Monday, December 5, 2022

Masterclass on Lirac, Rhone Valley, by Jamie Goode

Jamie Goode explains Lirac
I confess I did not know much about Lirac until today. In fact, I am not sure I remember the last time I tasted a glass from this hidden gem, a real secret in the vast panorama of wines from the warmer regions of southern France. 

So I was ecstatic to accept a gracious invitation by the UK Sommelier Association to participate in a masterclass organized in cooperation with Cru des Côtes du Rhône and led by well known wine blogger Jamie Goode. Here below what we learned today, followed by my tasting notes.

Some numbers to keep in mind: In 2020 87% Lirac's production was red, 10% white and 3% rosé. The average annual yield is 24 hl for each of the 818 hectares in the whole Lirac AOC which lies immediately to the west of the Rhone river, just across the water from the famous Chateauneuf du Pape. Just over 20,000 liters produced, with some 40% exported.

Winemaking in Lirac goes back hundreds of years, and when the pope set up court in nearby Avignon in the XIV century they apparently appreciated it already! Closer to our days, it was in 1947 that the Lirac AOC (appellation d'origine contrôlée) was created as a cru of the Rhone Valley.

The climate benefits from a strong Mediterranean influence (2700 hours of sunshine per year) even if the sea is nowhere to be seen in Lirac.

Here below my tasting notes. All these wines are, in my opinion, ready now but the top of the range at the end of the tasting might benefit for a couple of extra years in the bottle.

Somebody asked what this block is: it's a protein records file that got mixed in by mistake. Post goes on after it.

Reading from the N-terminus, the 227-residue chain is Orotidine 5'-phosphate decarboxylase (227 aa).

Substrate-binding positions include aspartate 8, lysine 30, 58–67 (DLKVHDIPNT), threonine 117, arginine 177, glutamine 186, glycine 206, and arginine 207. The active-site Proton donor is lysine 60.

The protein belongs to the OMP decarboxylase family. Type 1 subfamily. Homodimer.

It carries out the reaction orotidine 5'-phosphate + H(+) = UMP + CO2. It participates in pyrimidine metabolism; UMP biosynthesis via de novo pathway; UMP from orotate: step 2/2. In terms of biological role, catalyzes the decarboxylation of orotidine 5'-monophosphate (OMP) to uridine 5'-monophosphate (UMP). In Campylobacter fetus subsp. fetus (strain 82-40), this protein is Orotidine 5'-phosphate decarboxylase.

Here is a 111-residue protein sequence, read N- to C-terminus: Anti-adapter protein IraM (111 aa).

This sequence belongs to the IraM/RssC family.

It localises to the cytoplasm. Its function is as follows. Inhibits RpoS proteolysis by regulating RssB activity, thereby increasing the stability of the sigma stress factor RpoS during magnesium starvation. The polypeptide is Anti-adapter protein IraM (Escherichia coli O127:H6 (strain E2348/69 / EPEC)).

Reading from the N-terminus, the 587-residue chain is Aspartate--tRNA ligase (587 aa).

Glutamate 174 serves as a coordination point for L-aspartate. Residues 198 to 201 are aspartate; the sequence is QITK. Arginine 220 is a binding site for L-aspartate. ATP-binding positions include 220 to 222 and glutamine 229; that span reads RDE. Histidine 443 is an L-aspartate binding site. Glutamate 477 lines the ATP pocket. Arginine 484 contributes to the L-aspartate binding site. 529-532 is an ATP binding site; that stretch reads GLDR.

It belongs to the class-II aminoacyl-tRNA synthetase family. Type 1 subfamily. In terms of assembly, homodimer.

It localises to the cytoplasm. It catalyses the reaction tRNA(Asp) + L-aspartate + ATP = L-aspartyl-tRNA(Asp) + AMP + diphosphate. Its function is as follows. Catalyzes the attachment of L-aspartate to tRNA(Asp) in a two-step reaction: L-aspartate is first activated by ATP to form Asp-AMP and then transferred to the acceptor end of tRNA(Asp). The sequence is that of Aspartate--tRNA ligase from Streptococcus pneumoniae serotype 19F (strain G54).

Domaine des Maravilhas, Pradau 2019
Bourboulenc, Grenache blanc, 12.5%abv, 35+yo vines
Wild fermentation, 18mos in concrete and 12% in small oak
Fresh and fruity with pronounced minerality. RRO £ 12
Score 87

Château d'Aqueria 2021
Grenache blanc, bourboulenc et al for a stunning 14%abv
Balanced, notes of mint and almond, with a pleasant bitter end. RRP £ 11
Score 89

Les Closiers Lirac 2021
Grenache noir, syrah, mourvedre, 14%abv
Own label by M&S, liquorice, aniseed, moderate balance. RRP £ 11
Score 85

Domaine Giraud, Les Sables d'Arène 2021
Grenache, syrah, mourvedre, 15%abv
Organic production for a plump fruity wine with a pronounced sensation of pseudo-warmth given by the high abv. Old vines. RRP £ 17.50

Château de Ségriès 2018
Grenache, syrah, cinsault, mourvedre, 14.5%abv
A "new world" sort of wine: lush and exuding tons of ripe fruit, complex with round tannins. RRP £ 21
Score 92

Domaine dArbousset - La Vigne d'Yvon 2017
Grenache, syrah, mourvedre, cinsault, 15% abv
A balanced, jammy wine with moderate length. RRP £ 12.85
Score 88

Château de Montfaucon - Baron Louis 2016
Grenache, syrah, carignan, cinsault, mourvedre
Pepper and earthy aromas, balanced and mod long. RRP £ 16.27 (cute RRP)
Score 90

In conclusion: is Lirac another Châteauneuf du pape? Yes and no. Jamie said it could be: same grapes, same climate, same soil. Yet you probably won't find the world class bottles that one can buy on the other side of the river. Can you get excellent quality for your money? Definitely yes. If quality continues to improve, I would not be surprised that prices would rise substantially from current levels and begin to close the gap with their bigger brothers we all know.

Map by Larousse, click to enlarge

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